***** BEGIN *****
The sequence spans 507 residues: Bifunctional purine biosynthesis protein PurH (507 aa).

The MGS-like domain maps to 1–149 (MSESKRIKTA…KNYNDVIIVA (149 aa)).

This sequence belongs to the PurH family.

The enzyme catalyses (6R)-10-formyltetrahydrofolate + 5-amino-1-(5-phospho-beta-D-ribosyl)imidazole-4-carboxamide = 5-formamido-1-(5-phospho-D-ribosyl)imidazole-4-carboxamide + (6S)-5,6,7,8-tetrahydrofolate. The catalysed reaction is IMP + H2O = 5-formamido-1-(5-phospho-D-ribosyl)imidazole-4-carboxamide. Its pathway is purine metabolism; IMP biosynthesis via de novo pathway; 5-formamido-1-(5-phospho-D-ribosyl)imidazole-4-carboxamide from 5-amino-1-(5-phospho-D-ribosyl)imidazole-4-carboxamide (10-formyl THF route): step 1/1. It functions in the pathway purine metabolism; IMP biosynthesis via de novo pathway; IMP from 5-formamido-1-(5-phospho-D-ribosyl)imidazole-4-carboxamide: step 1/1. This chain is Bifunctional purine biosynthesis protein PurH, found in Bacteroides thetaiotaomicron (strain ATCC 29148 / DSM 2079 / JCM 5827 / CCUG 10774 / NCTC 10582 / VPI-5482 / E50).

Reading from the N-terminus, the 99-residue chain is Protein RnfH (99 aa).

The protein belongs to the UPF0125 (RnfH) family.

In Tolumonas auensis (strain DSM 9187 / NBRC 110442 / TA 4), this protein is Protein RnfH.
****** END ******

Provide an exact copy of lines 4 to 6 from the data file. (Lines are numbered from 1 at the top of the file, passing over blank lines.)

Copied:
The enzyme catalyses (6R)-10-formyltetrahydrofolate + 5-amino-1-(5-phospho-beta-D-ribosyl)imidazole-4-carboxamide = 5-formamido-1-(5-phospho-D-ribosyl)imidazole-4-carboxamide + (6S)-5,6,7,8-tetrahydrofolate. The catalysed reaction is IMP + H2O = 5-formamido-1-(5-phospho-D-ribosyl)imidazole-4-carboxamide. Its pathway is purine metabolism; IMP biosynthesis via de novo pathway; 5-formamido-1-(5-phospho-D-ribosyl)imidazole-4-carboxamide from 5-amino-1-(5-phospho-D-ribosyl)imidazole-4-carboxamide (10-formyl THF route): step 1/1. It functions in the pathway purine metabolism; IMP biosynthesis via de novo pathway; IMP from 5-formamido-1-(5-phospho-D-ribosyl)imidazole-4-carboxamide: step 1/1. This chain is Bifunctional purine biosynthesis protein PurH, found in Bacteroides thetaiotaomicron (strain ATCC 29148 / DSM 2079 / JCM 5827 / CCUG 10774 / NCTC 10582 / VPI-5482 / E50).

Reading from the N-terminus, the 99-residue chain is Protein RnfH (99 aa).

The protein belongs to the UPF0125 (RnfH) family.